Linking Ellsbury with Brett Gardner, Ichiro Suzuki and Alfonso Soriano -- elite baserunners of the era along with the comebacking Derek Jeter -- could turn New York into a daring outfit not normally associated with pinstripes. Carlos Beltran, another free-agent import, is a smart baserunner as well, even if he's not as adventurous as he was in his youth.
"We've seen the damage he can do against us," Yankees manager Joe Girardi said of Ellsbury, reflecting on the many games his team has played against the Red Sox, Ellsbury's former club. "We witnessed firsthand how he can change a game. I've seen him hit home runs to beat us; I've seen him steal home to beat us. I've seen him do it all, make great catches. So we added a great player."
Like their eternal rivals to the north, the Yankees rarely have been associated with the art of baserunning -- in part because of their home park's inviting dimensions, but more so because of the muscle-bound nature of their traditional lineups.
The move from blast to burst was set in motion in 2013. Few teams ran the bases more successfully than the World Series champions from Boston, but the Bombers from the Bronx were in the ballpark.
Fourth in the Major Leagues in steals with 123, the Ellsbury-fueled Red Sox were caught just 19 times for an Major League-best 86.6-percent success rate. Kansas City's Runnin' Royals led in steals with 153 and were second with their 82.7-percent success rate. Third, at 78.8 percent, were the Yankees, who stole 115 bases.
The Rangers (149), Brewers (142) and Padres (118) rounded out the top five in total steals, with the Yankees seventh, two thefts behind the Indians.
Importing Ellsbury, who led the AL with 53 steals and was caught just four times last year, could lift the Yankees to another level if Girardi turns the greyhounds loose. Gardner, if he returns to 2010 and 2011 form -- when he stole 47 and 49 bases, respectively -- could join Ellsbury to give the Yankees an unrivaled tandem.
Gardner (24 steals in 2013), Ichiro (20) and Soriano (18) didn't run as frequently as in the past but remain viable threats.
Ichiro, according to the data of Baseball Info Solutions in the 2014 Bill James Handbook, is the active leader in career bases gained with 396. Jimmy Rollins (367), Carl Crawford (366), Juan Pierre (343) and Beltran (304) complete the top five.
Taking all forms of baserunning into account, the Royals had the game's most successful track team with a 109-base net gain in 2013. They were followed by the Padres (90), Red Sox (76), Indians (72), Mets (70), Athletics (65), Rockies (63), Rays (57), Rangers (50) and Yankees (36).
At the bottom of the list, with 32 bases lost, were the Marlins and Tigers. Detroit can expect a spike with former Ranger Ian Kinsler, a plus runner with 196 career bases gained, arriving. Running the bases is not Prince Fielder's forte. He was traded to Texas.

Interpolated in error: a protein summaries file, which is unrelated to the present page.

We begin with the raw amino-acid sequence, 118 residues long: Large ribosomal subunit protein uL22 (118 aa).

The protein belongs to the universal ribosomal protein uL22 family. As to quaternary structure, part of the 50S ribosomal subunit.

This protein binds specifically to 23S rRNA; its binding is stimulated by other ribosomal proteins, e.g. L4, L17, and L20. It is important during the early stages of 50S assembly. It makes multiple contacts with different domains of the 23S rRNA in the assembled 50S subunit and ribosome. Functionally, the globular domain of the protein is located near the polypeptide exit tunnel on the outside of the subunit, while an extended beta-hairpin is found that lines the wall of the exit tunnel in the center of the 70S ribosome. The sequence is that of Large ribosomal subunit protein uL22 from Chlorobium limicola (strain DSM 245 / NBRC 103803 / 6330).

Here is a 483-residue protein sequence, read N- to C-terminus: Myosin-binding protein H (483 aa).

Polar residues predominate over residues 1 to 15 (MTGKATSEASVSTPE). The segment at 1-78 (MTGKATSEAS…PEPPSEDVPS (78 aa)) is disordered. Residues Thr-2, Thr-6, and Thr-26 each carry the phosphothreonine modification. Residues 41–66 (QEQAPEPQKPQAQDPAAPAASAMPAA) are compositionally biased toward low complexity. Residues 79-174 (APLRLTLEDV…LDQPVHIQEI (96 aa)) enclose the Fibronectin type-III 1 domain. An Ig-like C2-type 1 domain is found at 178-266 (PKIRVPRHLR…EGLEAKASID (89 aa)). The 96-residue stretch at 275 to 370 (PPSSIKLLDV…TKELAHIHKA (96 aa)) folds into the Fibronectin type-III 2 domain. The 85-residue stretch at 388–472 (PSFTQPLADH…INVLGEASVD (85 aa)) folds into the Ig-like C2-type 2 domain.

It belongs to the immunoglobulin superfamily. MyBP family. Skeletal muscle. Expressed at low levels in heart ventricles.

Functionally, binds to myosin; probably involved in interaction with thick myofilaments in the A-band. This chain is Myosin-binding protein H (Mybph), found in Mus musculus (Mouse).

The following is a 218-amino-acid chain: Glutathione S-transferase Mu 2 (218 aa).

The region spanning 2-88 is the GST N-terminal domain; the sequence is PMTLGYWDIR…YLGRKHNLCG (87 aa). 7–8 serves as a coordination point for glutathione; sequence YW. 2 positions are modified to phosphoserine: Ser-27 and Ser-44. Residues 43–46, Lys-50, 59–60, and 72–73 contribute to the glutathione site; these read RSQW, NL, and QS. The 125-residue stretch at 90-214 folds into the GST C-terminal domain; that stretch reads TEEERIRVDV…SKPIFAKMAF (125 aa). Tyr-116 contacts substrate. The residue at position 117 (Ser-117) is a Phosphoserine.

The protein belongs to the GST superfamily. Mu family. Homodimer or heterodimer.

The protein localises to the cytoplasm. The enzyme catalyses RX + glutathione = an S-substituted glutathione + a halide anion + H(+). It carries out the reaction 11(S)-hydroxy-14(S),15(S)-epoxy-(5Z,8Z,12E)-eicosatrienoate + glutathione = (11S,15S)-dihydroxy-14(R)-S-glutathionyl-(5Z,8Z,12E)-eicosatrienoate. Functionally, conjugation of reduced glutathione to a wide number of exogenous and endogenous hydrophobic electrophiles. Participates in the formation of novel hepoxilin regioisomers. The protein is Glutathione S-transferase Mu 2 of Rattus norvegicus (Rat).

Despite the presence of Mike Trout, the game's premier baserunner the past two years, the Angels plunged into a tie for 19th overall in terms of baserunning efficiency. Trout alone gained 49 bases, more than anyone in the game, but the rest of the team was minus-45 bases.
On Trout's heels in bases gained were Rajai Davis (48), Ellsbury (47) and Elvis Andrus (44), followed by Alex Rios (38), Alcides Escobar (36), Eric Young (33) and Daniel Murphy (32).
Angels manager Mike Scioscia, an advocate of aggression on the bases, used to have Chone Figgins leading the most dynamic relay team in the AL -- matched only by the Flyin' Phillies of Rollins, Shane Victorino and Chase Utley. Philly fell all the way into a tie for 27th in 2013 with minus-25 on the bases.
"Speed is a constant -- it doesn't go into slumps," said Dodgers coach Davey Lopes, a great baserunner in his time. "An aggressive mindset on the bases can carry over into other areas of the game. There's more to it than the numbers; it becomes an attitude. It was like that when I was with the Phillies."
It was under Lopes' tutelage that Rollins, Victorino and Utley took flight during the Phillies' exciting run from 2007-10. They led the Majors in stolen-base percentage in each of those four seasons, including a record 87.9 percent in 2007.
The project now for Lopes and fellow baserunning guru Maury Wills will be turning Yasiel Puig's remarkable speed and explosive style into intelligent aggression. Puig ran into more outs (11) than any player in the game in 2013.
"Yasiel has some things to learn," Lopes said, "but you can't teach speed. And this guy can really run."
Look for the Dodgers, who gave up 13 bases as a team in 2013, to make a major leap in 2014 with a full season of Puig and Hanley Ramirez -- especially if Matt Kemp is successful in his comeback and returns to dual-threat form.
Another club that should be much more proactive on the bases is St. Louis. The reigning National League-champion Cardinals, who were minus-16 on the bases as a team in 2013, acquired an electric athlete in center fielder Peter Bourjos. He can challenge former Angels teammate Trout in speed and quickness.
New Cards infielder Mark Ellis has been a quality baserunner throughout his career, with 114 bases gained. Athletic prospect Kolten Wong, expected to get first call at second base, was 20-for-21 in steal attempts at Triple-A Memphis in 2013.
He's not a threat to steal, but Matt Carpenter is among the best in going first-to-third and second-to-home, gaining 18 bases in 2013.
Putting speed and intelligence on the bases in front of the likes of Matt Holliday, Allen Craig, Yadier Molina, Jhonny Peralta, Jon Jay and Matt Adams should keep the Redbirds' offense humming in pursuit of another Fall Classic appearance.